Sophomore Allison Wagman Wins Undergraduate Research Poster Competition
Sophomore Allison Wagman recently won first place in the Undergraduate Research Competition hosted by the Cockrell School’s Student Engineering Council.
Allison’s poster, “Yeast Promoter Mutations Modeled by Nucleosome Affinity”, showcased her research conducted alongside Professor Hal Alper to create novel synthetic parts for cells.
Her research involved creating new promoters for yeast using a model-guided approach. A promoter is the fragment of DNA that initiates transcription in cells. Promoters are important since they have control over how strong a gene (and the encoded protein) will be expressed in a cell. As a result, these components are critical for any metabolic engineering effort. In this work, a model was used to predict and design new DNA sequences that can act as synthetic promoters. Allison worked on the synthesis and characterization of these new promoter elements. This work opens the door to pure de novo design of synthetic parts for cells—a central goal of the field of “synthetic biology.”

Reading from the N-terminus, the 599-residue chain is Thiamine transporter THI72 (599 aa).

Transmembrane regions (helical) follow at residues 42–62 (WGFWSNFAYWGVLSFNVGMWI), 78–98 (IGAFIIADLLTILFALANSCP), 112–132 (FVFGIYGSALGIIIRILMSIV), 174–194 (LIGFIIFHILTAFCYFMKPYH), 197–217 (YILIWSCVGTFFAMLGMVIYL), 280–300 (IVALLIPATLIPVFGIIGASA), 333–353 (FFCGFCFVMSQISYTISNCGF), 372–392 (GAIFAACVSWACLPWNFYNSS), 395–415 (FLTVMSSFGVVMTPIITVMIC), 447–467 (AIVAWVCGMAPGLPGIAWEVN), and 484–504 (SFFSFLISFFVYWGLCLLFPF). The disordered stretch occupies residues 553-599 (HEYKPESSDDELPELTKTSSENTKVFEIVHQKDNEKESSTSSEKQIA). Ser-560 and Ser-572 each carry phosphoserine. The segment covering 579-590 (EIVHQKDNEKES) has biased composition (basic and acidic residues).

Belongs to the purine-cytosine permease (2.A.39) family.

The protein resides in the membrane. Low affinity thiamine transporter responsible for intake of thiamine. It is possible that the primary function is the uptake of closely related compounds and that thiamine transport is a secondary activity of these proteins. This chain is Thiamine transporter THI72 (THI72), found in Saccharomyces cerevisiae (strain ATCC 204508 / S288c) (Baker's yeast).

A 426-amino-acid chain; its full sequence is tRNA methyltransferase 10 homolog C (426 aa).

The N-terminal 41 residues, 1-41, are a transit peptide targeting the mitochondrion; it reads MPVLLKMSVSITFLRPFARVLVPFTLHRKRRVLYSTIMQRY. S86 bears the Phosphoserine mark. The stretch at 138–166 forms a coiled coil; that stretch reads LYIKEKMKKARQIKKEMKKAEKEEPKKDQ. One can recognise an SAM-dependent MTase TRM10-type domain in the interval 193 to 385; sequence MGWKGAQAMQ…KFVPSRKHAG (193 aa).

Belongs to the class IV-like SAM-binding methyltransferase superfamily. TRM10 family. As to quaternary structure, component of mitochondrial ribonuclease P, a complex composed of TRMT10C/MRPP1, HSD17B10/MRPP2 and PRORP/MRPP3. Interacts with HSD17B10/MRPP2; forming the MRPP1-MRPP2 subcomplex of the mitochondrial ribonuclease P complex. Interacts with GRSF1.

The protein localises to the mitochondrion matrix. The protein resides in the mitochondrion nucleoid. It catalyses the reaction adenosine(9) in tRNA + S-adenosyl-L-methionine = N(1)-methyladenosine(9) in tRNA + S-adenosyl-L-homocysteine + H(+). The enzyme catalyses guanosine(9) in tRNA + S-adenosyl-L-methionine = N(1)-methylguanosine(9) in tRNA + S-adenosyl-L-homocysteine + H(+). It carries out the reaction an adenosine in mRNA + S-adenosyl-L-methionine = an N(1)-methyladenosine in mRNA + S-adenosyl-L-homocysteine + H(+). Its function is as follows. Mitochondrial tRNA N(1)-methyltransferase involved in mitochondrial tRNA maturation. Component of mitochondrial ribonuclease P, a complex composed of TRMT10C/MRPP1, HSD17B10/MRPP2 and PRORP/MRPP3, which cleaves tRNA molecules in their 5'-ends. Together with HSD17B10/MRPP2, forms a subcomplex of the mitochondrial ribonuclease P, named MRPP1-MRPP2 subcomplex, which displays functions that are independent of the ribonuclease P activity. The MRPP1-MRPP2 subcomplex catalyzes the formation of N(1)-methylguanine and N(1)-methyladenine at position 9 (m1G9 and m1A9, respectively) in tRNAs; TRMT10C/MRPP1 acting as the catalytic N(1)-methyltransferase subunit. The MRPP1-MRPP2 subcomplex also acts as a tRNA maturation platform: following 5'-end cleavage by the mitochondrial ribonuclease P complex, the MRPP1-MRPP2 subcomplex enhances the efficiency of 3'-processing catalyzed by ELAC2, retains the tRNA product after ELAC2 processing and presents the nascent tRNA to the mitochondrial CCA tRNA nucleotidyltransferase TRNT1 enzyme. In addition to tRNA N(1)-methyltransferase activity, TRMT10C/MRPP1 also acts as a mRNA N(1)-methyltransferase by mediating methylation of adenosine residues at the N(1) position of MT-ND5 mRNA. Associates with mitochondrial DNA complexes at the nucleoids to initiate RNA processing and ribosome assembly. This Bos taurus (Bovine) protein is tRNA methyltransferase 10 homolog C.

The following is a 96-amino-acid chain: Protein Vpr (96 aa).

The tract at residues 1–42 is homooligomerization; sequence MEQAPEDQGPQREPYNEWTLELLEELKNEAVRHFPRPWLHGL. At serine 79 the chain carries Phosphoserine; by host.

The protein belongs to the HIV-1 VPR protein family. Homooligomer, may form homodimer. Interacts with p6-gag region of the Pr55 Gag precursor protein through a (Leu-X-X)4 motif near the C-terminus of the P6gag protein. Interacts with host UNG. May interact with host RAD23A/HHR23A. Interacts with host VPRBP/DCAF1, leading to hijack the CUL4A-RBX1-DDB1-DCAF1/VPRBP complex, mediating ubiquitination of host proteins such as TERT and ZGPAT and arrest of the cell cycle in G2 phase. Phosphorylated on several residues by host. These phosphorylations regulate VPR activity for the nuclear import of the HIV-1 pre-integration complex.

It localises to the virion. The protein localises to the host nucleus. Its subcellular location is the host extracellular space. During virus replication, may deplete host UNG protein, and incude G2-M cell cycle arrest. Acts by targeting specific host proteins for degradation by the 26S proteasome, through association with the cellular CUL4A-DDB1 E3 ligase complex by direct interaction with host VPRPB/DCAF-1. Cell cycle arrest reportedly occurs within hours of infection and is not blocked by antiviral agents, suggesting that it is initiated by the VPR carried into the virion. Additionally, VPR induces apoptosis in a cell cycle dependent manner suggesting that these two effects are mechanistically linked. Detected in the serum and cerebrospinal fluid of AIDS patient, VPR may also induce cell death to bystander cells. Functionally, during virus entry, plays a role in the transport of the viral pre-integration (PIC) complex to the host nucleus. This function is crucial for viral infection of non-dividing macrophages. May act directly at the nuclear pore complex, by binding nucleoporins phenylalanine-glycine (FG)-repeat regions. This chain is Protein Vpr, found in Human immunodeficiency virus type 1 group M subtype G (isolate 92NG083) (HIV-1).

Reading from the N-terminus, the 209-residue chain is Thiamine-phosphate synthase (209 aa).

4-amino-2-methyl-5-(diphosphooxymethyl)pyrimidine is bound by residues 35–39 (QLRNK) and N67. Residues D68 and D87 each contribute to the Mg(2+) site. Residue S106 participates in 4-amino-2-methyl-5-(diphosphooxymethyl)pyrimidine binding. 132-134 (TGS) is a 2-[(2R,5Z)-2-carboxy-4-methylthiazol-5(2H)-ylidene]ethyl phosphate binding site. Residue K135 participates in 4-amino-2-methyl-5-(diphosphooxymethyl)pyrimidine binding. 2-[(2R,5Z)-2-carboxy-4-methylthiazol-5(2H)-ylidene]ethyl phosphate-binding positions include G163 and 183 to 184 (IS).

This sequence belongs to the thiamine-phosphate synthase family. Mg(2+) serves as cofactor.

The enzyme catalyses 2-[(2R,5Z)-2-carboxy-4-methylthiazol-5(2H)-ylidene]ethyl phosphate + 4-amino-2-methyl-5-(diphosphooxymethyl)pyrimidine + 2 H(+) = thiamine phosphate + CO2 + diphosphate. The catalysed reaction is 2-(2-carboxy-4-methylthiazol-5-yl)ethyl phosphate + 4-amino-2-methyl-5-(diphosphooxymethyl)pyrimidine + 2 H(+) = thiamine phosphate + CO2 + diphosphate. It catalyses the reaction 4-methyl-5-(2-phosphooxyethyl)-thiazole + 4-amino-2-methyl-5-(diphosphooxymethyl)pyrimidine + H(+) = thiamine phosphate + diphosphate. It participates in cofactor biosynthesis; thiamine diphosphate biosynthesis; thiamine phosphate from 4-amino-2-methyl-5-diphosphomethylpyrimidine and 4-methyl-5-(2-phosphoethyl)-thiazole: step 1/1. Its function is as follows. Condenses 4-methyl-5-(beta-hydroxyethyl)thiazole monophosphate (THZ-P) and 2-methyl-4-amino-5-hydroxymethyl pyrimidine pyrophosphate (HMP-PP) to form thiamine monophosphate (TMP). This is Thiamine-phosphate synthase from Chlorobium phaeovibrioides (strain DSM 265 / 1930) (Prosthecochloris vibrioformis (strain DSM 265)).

“We are truly proud of Allison and her accomplishments at this poster session,” said Professor Alper. “Since joining our lab under a year ago, Allison has quickly become an integral part of the project and has made significant contributions. Her poster and this award was a testament of the hard-work and dedication that Allison brings each day to the lab.”
Tags: Allison Wagman, biofuels, Cockrell School of Engineering, Dr. Hal Alper, Engineering Student Poster Award Competition, gene expression, McKetta Department of Chemical Engineering, poster competition, The University of Texas at Austin, undergraduate, yeast, Yeast Promoter Mutations Modeled by Nucleosome Affinity